Pope Francis in Iraq

It was the riskiest trip of his pontificate, but the gamble more than paid off. Pope Francis’ whirlwind three-day tour of Iraq made history and will be remembered for years to come.

Mar 13, 2021

By Christopher Lamb
It was the riskiest trip of his pontificate, but the gamble more than paid off. Pope Francis’ whirlwind three-day tour of Iraq made history and will be remembered for years to come. He is the first Roman Pontiff to set foot in the land of Abraham, where he held an unprecedented meeting with the most revered figure in Shia Islam and offered a message of hope to one of the world’s oldest and most persecuted Christian communities.

Four years ago, as Islamic State (IS) swept through northern Iraq, destroying churches and ordering Christians to convert, a visit by the Pope to the country would have been unthinkable. In the middle of a global pandemic, which has restricted international travel, and with recent terrorist attacks in Baghdad causing security concerns, officials in the Vatican were advising Francis to postpone the visit.

The unforgettable images seen by Iraqis of every ethnic group and every faith alone made his visit worthwhile.

One of them came amid the rubble of Mosul, a city once ruled by IS. Here, in the wounded heart of the country, Francis talked about hope triumphing over hate. “Fraternity is more durable than fratricide,” he said.

Another was the sight of the 84-year-old Pope, who suffers from painful sciatica and was limping more than usual, making his way down a narrow alleyway in Najaf to meet 90-yearold Grand Ayatollah Ali al-Sistani, Iraq’s most prominent Shia marja, or religious authority, in his spartan residence. Here was a Pope searching out a fellow leader, and brother.

The images point to the priorities for the Church in the Francis era, while illustrating the two core elements of his pilgrimage.

The first is dialogue. Since taking office eight years ago, the Pope has been building bridges with the Muslim world, visiting several Muslim-majority countries and establishing friendships and productive working relationships with religious and civil leaders.

Dialogue is not just about discussions or well-meaning, yet ineffectual, summits and joint statements. In the cauldron of the Middle East, where beleaguered Christian minorities sometimes face extinction, restoring a relationship of mutual respect with Islam is a matter of life and death.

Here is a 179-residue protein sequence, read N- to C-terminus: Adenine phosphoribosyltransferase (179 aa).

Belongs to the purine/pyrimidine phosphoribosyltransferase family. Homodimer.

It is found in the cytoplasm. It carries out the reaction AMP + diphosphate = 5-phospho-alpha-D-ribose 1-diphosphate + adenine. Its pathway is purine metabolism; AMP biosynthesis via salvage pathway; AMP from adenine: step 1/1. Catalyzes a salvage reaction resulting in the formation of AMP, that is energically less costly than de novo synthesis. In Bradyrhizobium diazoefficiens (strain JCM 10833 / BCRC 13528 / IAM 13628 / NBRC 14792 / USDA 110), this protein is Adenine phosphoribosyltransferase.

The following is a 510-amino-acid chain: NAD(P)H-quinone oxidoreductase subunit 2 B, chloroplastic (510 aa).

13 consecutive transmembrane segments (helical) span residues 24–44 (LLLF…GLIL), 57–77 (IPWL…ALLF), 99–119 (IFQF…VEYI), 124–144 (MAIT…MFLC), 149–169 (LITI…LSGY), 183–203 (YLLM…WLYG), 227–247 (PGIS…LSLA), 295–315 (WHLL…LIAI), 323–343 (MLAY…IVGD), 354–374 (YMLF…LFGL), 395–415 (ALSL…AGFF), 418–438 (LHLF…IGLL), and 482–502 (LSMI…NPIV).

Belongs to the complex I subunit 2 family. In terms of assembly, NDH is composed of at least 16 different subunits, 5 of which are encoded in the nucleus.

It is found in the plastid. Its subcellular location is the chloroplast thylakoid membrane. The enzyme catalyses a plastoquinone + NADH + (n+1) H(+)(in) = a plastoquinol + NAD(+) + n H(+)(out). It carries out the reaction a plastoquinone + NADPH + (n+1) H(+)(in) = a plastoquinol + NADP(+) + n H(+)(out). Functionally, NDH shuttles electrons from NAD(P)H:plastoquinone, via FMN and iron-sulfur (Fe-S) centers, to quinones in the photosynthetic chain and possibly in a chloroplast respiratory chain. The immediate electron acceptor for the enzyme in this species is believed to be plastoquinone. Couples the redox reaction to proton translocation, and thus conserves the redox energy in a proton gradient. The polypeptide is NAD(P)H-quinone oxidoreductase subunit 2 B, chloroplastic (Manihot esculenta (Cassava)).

The meeting that Francis held with Ayatollah al-Sistani was so important because Sistani is the most influential figure in post-invasion Iraq. Having forged a reputation as a fearless peace-broker between Iraq’s many faiths, sects and tribes, his interventions have changed the course of the country’s recent history.

During his meeting with the Pope, it was significant that Sistani stressed that Christians should “live like all Iraqis, in peace and security, preserving their full constitutional rights”.

After meeting Sistani, the Pope then headed to Ur, the birthplace of Abraham, where he joined fellow religious leaders to say that the “greatest blasphemy” is violence carried out in the name of God. These events flow from the Second Vatican Council, and show a Church willing to “cross over the road” to encounter other faiths.

The second element of the visit was the Pope standing in solidarity with the Christian community in Iraq. This ancient community of believers, which dates back to the first century and is mentioned in the Acts of the Apostles, is a martyred church.

Francis has always prioritised the small flocks on the margins. For him, the periphery is the centre. At St Joseph’s Cathedral, Baghdad, the Pope celebrated the first papal Mass in the Chaldean Rite. He was greeted with ululating women and tears of joy. Chaldean is a dialect of Aramaic, giving the liturgy a spine-tingling closeness to early Christianity.

The following day, when he travelled to the Nineveh plains. Francis’ message was consistent. The world is not changed through worldly logic, or human power, but through the words of Jesus, found in the beatitudes.

Finally, in Erbil, in front of a 10,000-strong crowd in the Franso Hariri stadium, he was able to say: “Today, I can see  first hand that the Church in Iraq is alive.” ––The Tablet

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